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My brother told me about the enigmatic book, The Temple of Iconoclasts by Argentine writer Juan Rodolfo Wilcock. The work fits in the tradition of Imaginary Lives (1896, see previous post) by Marcel Schwob, Jorge Luis Borges’ A Universal History of Infamy and Alfonso Reyes’s Real And Imagined Portraits, in which the line between fact and fiction is blurred.
In Between Parentheses: Essays, Articles and Speeches, 1998-2003, Roberto Bolaño has this to say:
The Temple of Iconoclasts is one of the best books of the twentieth century. … Some of his characters are real historical figures, like Hans Hörbiger, the Austrian scientist who advanced the theory of successive moons and counted Hitler among … Owing a debt to Borges, Alfonso Reyes, and Marcel Schwob, who in turn owe a debt, in the manner of funhouse mirrors, to the prose of the encyclopedists, The Temple of Iconoclasts is a collection of biographies of mad inventors, adventurers, scientists, and the odd artist.
See also: fictional encyclopedia.
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I’m told that Marcel Schwob’s Imaginary Lives, a collection of twenty-two semi-biographical short stories by Marcel Schwob is, — by virtue of its mixing of known and fantastical elements — the first example of fictional biography.
Is that true?
I decide to delve in.
What about the historicity of other biographies?
I find the genre de viris illustribus, meaning “On Illustrious / Famous Men”, a trope of ancient Roman exemplary literature that was revived during the Italian Renaissance and inspired the assembly or commissioning of series of portraits of outstanding men— and sometimes, by the sixteenth century, of outstanding women as well— with a high didactic purpose. Historicity? Dubious.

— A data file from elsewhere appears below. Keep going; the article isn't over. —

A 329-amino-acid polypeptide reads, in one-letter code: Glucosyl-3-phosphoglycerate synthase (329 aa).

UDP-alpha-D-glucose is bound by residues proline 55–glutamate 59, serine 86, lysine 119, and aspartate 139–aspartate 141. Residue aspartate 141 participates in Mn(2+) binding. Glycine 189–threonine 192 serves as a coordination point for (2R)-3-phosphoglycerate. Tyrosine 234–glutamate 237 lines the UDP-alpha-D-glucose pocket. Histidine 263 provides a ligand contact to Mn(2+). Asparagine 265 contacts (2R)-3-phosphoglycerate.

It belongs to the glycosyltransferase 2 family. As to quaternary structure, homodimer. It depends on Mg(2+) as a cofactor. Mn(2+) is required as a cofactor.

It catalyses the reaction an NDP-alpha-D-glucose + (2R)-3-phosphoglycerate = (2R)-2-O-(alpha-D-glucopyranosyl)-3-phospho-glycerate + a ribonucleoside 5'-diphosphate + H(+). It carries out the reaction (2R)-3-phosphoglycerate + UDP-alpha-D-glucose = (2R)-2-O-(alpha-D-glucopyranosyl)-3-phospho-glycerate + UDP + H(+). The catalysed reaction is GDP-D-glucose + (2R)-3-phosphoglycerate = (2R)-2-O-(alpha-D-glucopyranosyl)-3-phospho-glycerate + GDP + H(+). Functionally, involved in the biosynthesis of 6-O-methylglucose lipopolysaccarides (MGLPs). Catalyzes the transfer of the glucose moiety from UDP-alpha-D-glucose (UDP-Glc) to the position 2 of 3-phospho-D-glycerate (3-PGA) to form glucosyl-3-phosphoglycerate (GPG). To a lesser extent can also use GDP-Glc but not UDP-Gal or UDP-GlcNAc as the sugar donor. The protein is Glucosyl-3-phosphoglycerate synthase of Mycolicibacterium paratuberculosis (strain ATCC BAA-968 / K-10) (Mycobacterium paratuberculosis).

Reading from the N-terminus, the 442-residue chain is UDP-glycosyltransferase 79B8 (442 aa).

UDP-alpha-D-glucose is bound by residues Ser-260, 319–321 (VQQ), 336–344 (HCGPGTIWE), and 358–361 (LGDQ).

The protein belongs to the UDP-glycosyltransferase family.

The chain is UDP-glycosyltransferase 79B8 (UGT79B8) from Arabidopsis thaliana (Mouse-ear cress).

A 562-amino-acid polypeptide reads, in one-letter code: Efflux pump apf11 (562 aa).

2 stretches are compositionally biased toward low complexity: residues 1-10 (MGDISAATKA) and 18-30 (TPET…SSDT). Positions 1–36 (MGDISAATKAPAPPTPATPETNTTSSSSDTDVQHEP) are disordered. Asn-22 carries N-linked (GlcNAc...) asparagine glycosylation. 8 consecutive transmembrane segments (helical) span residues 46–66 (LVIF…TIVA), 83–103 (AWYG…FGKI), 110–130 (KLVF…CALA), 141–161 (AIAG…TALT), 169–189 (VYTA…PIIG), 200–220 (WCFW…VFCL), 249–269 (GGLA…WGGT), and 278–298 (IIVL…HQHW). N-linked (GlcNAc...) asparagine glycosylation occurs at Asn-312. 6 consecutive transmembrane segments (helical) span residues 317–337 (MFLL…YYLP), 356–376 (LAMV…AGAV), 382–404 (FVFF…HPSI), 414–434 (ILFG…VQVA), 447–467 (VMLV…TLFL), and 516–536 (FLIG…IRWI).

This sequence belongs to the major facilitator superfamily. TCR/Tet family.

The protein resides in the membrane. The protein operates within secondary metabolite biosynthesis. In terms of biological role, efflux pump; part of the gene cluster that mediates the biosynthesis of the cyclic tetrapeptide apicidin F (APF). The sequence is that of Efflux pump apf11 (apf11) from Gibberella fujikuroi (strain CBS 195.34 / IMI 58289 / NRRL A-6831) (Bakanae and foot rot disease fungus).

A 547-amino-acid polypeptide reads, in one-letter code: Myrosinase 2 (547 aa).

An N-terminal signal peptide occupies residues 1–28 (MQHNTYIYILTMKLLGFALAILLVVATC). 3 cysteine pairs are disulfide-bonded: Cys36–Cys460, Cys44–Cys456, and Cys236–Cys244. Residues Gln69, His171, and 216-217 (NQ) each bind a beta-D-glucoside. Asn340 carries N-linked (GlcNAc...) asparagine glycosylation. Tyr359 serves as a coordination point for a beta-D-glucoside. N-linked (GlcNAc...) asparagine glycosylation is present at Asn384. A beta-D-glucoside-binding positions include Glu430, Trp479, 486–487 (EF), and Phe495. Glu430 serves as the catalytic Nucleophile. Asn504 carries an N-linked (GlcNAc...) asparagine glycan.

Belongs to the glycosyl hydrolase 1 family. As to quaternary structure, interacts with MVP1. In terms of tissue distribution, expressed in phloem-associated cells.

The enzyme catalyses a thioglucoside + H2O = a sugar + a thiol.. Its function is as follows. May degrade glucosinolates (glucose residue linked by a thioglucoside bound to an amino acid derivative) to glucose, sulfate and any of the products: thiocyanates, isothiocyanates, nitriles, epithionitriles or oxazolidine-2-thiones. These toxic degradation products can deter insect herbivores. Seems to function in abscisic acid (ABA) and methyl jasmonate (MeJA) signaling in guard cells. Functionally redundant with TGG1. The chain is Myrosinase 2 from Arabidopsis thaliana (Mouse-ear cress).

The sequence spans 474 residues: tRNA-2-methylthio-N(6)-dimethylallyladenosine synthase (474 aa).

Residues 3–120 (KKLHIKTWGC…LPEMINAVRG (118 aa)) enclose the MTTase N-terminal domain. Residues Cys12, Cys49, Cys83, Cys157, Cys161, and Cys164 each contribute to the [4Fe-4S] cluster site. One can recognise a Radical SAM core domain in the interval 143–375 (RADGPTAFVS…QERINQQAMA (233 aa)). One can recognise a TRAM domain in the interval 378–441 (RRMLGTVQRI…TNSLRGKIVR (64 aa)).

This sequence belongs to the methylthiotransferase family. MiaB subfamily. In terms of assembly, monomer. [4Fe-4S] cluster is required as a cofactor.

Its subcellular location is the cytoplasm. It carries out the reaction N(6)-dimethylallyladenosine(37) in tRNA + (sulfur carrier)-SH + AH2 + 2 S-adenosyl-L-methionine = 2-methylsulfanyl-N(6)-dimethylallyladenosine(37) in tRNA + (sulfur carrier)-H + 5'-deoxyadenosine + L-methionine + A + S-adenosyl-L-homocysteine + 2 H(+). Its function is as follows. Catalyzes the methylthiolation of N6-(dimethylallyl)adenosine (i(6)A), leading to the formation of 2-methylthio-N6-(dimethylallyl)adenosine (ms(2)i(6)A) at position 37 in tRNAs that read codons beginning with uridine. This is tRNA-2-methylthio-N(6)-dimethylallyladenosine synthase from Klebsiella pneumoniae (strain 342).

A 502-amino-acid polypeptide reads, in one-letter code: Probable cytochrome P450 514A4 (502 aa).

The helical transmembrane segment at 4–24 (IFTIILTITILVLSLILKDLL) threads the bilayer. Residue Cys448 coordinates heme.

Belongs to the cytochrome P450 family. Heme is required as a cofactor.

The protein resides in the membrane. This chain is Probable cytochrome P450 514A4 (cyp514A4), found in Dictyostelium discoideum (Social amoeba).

I find Parallel Lives by Plutarch, criticized for its lack of judicious discrimination in use of authorities and the consequent errors and inaccuracies.
I find Lives of the Saints and I’m reminded of Veronica’s veil and Stephens poking fun at relics in The Apology of Herodotus.
I’m reminded of the historicity of Jesus.
Once again, the lines between fact and fiction appear more blurred than one would expect.
So maybe Marcel Schwob’s Imaginary Lives can lay claim to being the first example of purposely fictional biographies?
PS. On the cover of the book shown is Saint George and the Dragon by Uccello, whose biography is also in the book.
Gustave Doré‘s caricature of Münchhausen  is one of the illustrations from Les Aventures du Baron de Münchausen (1862), translated by Théophile Gautier, fils.
It depicts the baron with a periwig, the socle of the bust bears the words “Mendace veritas,” Latin for “in falsehood, truth.”
It served as an inspiration to Terry Gilliam‘s film The Adventures of Baron Munchausen to style John Neville as the baron .
To my surprise, the heroic feat in yesterday’s Tumblr post, Baron Münchhausen pulls himself out of a mire by his own hair, is mentioned in Nietzsche’s Beyond Good and Evil:
- “The desire for “freedom of will,” […] the desire to bear the entire and ultimate responsibility for one’s actions oneself, […] involves nothing less than […] to pull oneself up into existence by the hair, out of the slough of nothingness. (sich selbst aus dem Sumpf des Nichts an den Haaren ins Dasein zu ziehn).”
See also Bust (sculpture), Periwig, Friedrich Nietzsche and free will.